The poker world is in mourning after the death of one of the game’s legends, Doyle Brunson, on Sunday. The iconic “Texas Dolly,” also widely known as the “Godfather of Poker,” passed away in Las Vegas. Brunson, a Poker Hall of Famer, leaves behind one of poker’s largest imprints after a famed professional career that spanned well over a half century.
Brunson’s son, Todd, confirmed Doyle’s passing on social media, even as he spread the word to family and friends. No cause of death has been disclosed.
Doyle Brunson‘s impact on the game stands without parallel, from his early days as a Texas road gambler and his arrival in Las Vegas, where he became one of the stars of the burgeoning game. He was part of the scene when tournament poker first came into public awareness, while also holding down a seat for decades in the famed “Big Game” held at the Bellagio and in other Vegas rooms.
Besides his immense success as a player, Brunson contributed to the game in other ways. He was one of poker’s first true authors, and he self-published one of the seminal strategy books on the game, Super/System. The massive book offered insights into several prominent poker variants and was often referred to as the Bible of Poker, and it changed the game, as other players learned and implemented the secrets of Brunson’s aggressive tactics at the table.
Brunson repeatedly told the world that he regretted writing the book, but that didn’t stop him from issuing a follow-up, Super System 2, decades later. He also wrote or contributed to seven other books, some on poker strategy and others biographical in nature.
Brunson wasn’t one of the charter members of the Poker Hall of Fame, which was founded in 1979, but that was because he helped create the framework for the hall, working with legendary Binion’s Horseshoe owner Benny Binion. Doyle’s own enshrinement occurred in 1988, answering the question of not if, but when. In 2016 his son Todd also entered the Hall, making the Brunsons the only father-son combo to be honored.
Early sports success for Longworth, Texas native
Doyle Brunson was born on August 10, 1933, in rural Longworth, Texas, an unincorporated community located west of Abilene. Brunson was so talented at sports that he made Texas’s all-state boy’s basketball team while also winning a state title in track in the mile run. Brunson turned down numerous college offers from across the county in preference to staying close to home, where he studied and played basketball at Hardin-Simmons University in Abilene.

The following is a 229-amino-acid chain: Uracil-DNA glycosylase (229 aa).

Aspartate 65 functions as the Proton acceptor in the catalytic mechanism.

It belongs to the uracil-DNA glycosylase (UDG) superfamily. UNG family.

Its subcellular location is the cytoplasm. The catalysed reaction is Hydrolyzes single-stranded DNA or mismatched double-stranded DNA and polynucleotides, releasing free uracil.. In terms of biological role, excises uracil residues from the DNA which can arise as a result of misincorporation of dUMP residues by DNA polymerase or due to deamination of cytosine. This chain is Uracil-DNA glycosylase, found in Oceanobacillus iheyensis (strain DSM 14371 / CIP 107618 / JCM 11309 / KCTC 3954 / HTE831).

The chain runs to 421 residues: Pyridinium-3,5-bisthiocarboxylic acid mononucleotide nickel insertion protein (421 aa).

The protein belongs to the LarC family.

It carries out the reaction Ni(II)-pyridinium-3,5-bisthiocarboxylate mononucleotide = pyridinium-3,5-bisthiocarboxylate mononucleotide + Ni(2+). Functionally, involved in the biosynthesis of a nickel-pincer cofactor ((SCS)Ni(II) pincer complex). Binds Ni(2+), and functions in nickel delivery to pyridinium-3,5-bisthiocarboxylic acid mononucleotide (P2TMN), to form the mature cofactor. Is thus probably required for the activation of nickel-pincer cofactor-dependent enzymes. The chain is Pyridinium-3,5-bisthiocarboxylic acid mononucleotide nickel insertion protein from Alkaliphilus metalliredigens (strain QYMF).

Brunson starred at Hardin-Simmons, and he was being looked at by the NBA’s Minneapolis Lakers when personal tragedy struck in the form of a workplace injury that shattered his right leg. The injury ended his dreams of a pro basketball career and left him with a lifelong limp. He was able to walk longer distances only with the aid of a crutch. In later years, Brunson’s motorized cart was an everyday sight at the venues where he played cards.
Brunson continued to study toward his degree and graduated with a degree in education administration in 1954. He worked briefly as a school principal and as a salesman, and it was soon after he began the sales job that he realized what opportunites a lifetime in poker might offer. On one of his first sales calls, he was invited to join a game, and he won more money at the table in a single session than his sales job was to pay him for a month’s work.
The Texas road-gambler days
Doyle Brunson’s full-time poker career soon became reality with years of play in illegal, underground games throughout Texas and neighboring states. Brunson first traveled with a poker friend, Dwayne Hamilton, and he later joined forces with two other eventual HOF enshrinees, Thomas “Amarillo Slim” Preston and Bryan “Sailor” Roberts.
The players survived the perils of the Texas poker scene, doing well enough that Brunson, Preston, and Roberts decided to pool their bankrolls and try to beat the games in Las Vegas, where poker had begun to explode. Instead, they went broke, though each of the three eventually found his way to Vegas for a successful poker career.
The WSOP era begins
Brunson was already a fixture in the Vegas poker scene when Benny Binion created the World Series of Poker in 1970. Binion invited seven elite Vegas poker pros to take part in a high-stakes cash game. Brunson was one of the seven invitees, as were Preston and Roberts. Since it wasn’t a tournament (it was changed to a freezeout tourney the following year), the seven players simply voted on who played the best. The honor — in the form of a loving cup — went to the Grand Old Man of Poker, Johnny Moss.